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Ch 32 Anaesthesia and Anaemia

Ch 32 Anaesthesia and Anaemia

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Published by Shimels Tekola

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Published by: Shimels Tekola on Dec 30, 2012
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Outline: Causes of anaemia Important points about anaemia Technique for anaesthesia


Anaemia is only a sign of disease.INTRODUCTION Anaemia is a fall in the haemoglobin (Hb) concentration of the blood. It is not a complete diagnosis. It is a common clinical finding. This can result from: − Chronic blood loss − Poor diet − Poor absorption from gut − Increased demand. Decreased blood production i. as in pregnancy Macrocytic anaemia. The underlying cause must be found. The haemorrhage may be in the: Gastrointestinal tract accompanying: − Peptic ulcer − Cancer − Haemorrhoids − Parasites − Ulcerative colitis Respiratory tract from haemoptysis. Microcytic anaemia (Iron deficiency). lack of factors needed for Hb.e. as for example in tuberculosis. Urinary tract from haematuria. CAUSES OF ANAEMIA There are three: • Increased blood loss • Decreased blood production • Increased blood destruction Increased blood loss This may occur as a result of acute or chronic haemorrhage. This can result from: − Vitamin B12 deficiency − Folic acid deficiency − Dietary deficiency − Pregnancy − Gastric resection 168 .

Unless the patient is dehydrated. Infectious diseases e. Depression of bone marrow − Aplastic anaemia e. lead poisoning.g. If a patient is dehydrated the haemoglobin (Hb) may be artificially high. lack of thyroxine or adrenal hormone. thalassaemia and congenital spherocytosis. haemolytic streptococcus and malaria.g. If only whole blood is available a small dose of diuretic (frusemide 10 mg IV) given with each unit helps to prevent overload. Hb x 3). e.g. In some hospitals the haematocrit is the only available test for anaemia. 169 . Find and treat the cause. toxins − Lack of erythropoietin in chronic renal failure − Infiltration of marrow as in leukaemia and carcinoma − Disease of the marrow. haematocrit gives a rough idea of Hb (approx.g.Protein deficiency Hormone deficiency e. Drugs e. In the elderly patient whole blood may be dangerous because it can suddenly increase the blood volume.g. sulphonamides primaquine quinidine penicillin IMPORTANT POINTS ABOUT ANAEMIA • • • • Anaemia is not a diagnosis but a symptom of an underlying disease. myelofibrosis − Chronic sepsis and infection Increased blood destruction Abnormal red blood cells in conditions such as sickle cell disease.g. Antibodies to red blood cells due to mismatched transfusions (of incompatible blood) or Rh factor incompatibility (erythroblastosis foetalis). When blood transfusions are needed to treat anaemia whole blood is not ideal. Packed cells may be safer. Chemicals and poisons e. Medical conditions such as secondary carcinoma systemic lupus erythematosis and leukaemia.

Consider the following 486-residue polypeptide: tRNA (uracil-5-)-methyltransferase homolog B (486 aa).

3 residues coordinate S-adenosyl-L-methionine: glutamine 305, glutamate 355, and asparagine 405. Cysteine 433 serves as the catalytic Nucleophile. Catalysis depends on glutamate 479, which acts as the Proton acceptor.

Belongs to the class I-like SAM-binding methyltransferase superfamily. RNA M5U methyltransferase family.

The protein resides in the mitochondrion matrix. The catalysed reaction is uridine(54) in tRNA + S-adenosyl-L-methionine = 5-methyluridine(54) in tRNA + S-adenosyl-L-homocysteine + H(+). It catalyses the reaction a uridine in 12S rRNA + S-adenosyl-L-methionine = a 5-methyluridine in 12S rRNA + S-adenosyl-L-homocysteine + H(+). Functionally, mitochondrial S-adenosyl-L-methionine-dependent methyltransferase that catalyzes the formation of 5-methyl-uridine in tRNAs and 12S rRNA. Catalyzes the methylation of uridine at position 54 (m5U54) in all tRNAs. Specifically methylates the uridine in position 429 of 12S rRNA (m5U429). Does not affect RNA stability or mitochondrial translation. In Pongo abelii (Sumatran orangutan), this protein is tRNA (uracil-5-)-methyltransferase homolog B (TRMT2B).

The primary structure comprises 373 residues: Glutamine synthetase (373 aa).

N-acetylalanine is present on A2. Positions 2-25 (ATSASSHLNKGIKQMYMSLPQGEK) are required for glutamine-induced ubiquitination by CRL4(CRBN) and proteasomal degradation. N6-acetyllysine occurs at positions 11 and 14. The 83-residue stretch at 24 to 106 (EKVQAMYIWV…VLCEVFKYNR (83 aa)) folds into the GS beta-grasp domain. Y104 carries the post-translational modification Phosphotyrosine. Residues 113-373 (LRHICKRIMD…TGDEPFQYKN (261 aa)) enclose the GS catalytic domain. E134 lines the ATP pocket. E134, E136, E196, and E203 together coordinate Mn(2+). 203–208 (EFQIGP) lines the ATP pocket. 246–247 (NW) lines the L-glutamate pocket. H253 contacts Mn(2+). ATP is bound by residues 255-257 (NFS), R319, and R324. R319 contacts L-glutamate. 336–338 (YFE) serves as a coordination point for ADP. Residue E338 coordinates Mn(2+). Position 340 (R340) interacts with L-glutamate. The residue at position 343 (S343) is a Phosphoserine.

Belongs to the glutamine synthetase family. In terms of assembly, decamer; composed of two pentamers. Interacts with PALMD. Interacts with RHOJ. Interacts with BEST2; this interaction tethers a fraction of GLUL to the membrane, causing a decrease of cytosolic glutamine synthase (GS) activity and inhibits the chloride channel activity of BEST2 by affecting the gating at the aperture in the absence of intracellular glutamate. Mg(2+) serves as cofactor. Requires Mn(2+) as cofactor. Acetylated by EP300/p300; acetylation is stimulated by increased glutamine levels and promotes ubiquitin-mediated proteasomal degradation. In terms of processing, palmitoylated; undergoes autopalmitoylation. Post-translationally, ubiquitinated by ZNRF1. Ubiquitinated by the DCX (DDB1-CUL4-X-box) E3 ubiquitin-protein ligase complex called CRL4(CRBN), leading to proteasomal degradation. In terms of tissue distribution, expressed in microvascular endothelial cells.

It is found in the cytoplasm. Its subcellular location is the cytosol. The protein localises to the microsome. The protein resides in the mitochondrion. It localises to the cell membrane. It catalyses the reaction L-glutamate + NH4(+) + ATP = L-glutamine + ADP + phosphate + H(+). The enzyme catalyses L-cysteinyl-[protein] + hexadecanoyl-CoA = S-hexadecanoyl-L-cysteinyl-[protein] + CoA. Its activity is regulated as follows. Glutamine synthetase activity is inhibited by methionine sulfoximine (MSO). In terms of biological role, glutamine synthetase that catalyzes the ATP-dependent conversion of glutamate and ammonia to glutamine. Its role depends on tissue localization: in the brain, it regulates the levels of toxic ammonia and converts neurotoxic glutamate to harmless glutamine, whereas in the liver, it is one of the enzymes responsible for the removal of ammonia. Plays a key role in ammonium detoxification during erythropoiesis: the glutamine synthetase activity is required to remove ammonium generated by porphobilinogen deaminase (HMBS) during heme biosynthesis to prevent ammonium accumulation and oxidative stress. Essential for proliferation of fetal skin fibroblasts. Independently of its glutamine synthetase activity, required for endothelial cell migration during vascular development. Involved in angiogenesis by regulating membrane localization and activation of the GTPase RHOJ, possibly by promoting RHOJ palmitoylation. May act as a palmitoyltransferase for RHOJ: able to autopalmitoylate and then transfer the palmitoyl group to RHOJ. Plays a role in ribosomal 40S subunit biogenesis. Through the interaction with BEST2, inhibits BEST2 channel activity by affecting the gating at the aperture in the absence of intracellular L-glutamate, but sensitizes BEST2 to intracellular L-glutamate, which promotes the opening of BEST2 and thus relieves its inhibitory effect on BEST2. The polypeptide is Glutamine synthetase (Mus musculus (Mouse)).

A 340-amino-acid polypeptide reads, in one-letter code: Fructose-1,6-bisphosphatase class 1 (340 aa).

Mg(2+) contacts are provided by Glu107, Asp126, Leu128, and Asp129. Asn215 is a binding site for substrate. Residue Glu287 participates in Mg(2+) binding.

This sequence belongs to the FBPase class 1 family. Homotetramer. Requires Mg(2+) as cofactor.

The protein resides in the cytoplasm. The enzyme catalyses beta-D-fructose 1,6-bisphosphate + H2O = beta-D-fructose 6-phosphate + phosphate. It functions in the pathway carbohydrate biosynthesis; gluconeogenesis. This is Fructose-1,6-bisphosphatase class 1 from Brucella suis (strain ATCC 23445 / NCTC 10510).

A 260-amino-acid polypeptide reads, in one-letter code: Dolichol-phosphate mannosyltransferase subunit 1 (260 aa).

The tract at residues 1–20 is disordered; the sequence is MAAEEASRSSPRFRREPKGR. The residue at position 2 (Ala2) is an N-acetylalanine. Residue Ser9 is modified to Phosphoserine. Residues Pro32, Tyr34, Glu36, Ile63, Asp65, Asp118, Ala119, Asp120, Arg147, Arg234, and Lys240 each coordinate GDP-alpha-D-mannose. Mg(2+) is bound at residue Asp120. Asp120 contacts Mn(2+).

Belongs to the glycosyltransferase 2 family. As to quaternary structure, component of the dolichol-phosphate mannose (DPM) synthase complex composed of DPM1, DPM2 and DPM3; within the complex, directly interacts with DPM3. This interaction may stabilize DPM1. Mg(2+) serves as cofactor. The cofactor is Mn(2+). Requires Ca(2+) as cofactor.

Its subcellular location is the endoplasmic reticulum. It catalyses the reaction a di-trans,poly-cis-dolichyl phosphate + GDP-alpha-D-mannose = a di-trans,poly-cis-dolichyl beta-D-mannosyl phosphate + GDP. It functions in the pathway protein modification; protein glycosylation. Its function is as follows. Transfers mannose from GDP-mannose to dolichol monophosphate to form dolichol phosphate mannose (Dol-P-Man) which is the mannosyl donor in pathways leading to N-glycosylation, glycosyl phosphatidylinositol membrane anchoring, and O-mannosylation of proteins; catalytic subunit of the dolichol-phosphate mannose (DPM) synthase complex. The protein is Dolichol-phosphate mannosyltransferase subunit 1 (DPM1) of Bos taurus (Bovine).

A minimum of 8gm/dL should be aimed at. • Extubate only when the patient is making a strong ventilatory effort. • Oxygenate before induction. A relatively fit patient with chronic anaemia may cope with surgery with a Hb as low as 7gm/dL whereas a patient with cardiac disease who may have a reduced cardiac output would not. • Have a good IV line in progress before you start. The possibility of high output cardiac failure must be considered. massive intra-abdominal bleeding. • Use a high oxygen concentration. e. Pre-operative Transfusion. • Avoid excess pre-operative sedation. • Use small doses of drugs. • Keep the patient warm and warm IV fluids. The acceptable Hb level will depend on the type of surgery. 170 . • Give the patient oxygen in the post-operative period – up to 100% O2 if the patient is shivering. • Intubate and ventilate except for very short procedures. the patient’s general condition and the expected blood loss.g. 1 unit of blood raises Hb by about 1gm Iron IM raises Hb by 1gm in 1 week Oral iron raises Hb by 1gm in 1 month TECHNIQUE FOR ANAESTHESIA These patients have minimum oxygen reserve. In patients with Hb less than 5gm/dL operate only in emergencies where surgery is life saving. Use ketamine instead of thiopentone and inject slowly. Packed cells (if available) can be given 24 hours before surgery.• • • Anaemia and the surgical patient In elective surgery aim to have the preoperative Hb as close to 10 gm/dL as possible. • Avoid myocardial depressants. See the information on Sickle cell anaemia in Chapter 33. Watch for signs of overload. • Replace blood loss carefully with whole blood or packed cells. • Transfuse or treat to correct anaemia. Hypotension or hypoxia can cause cardiac arrest. Blood should be given as soon as it is available.

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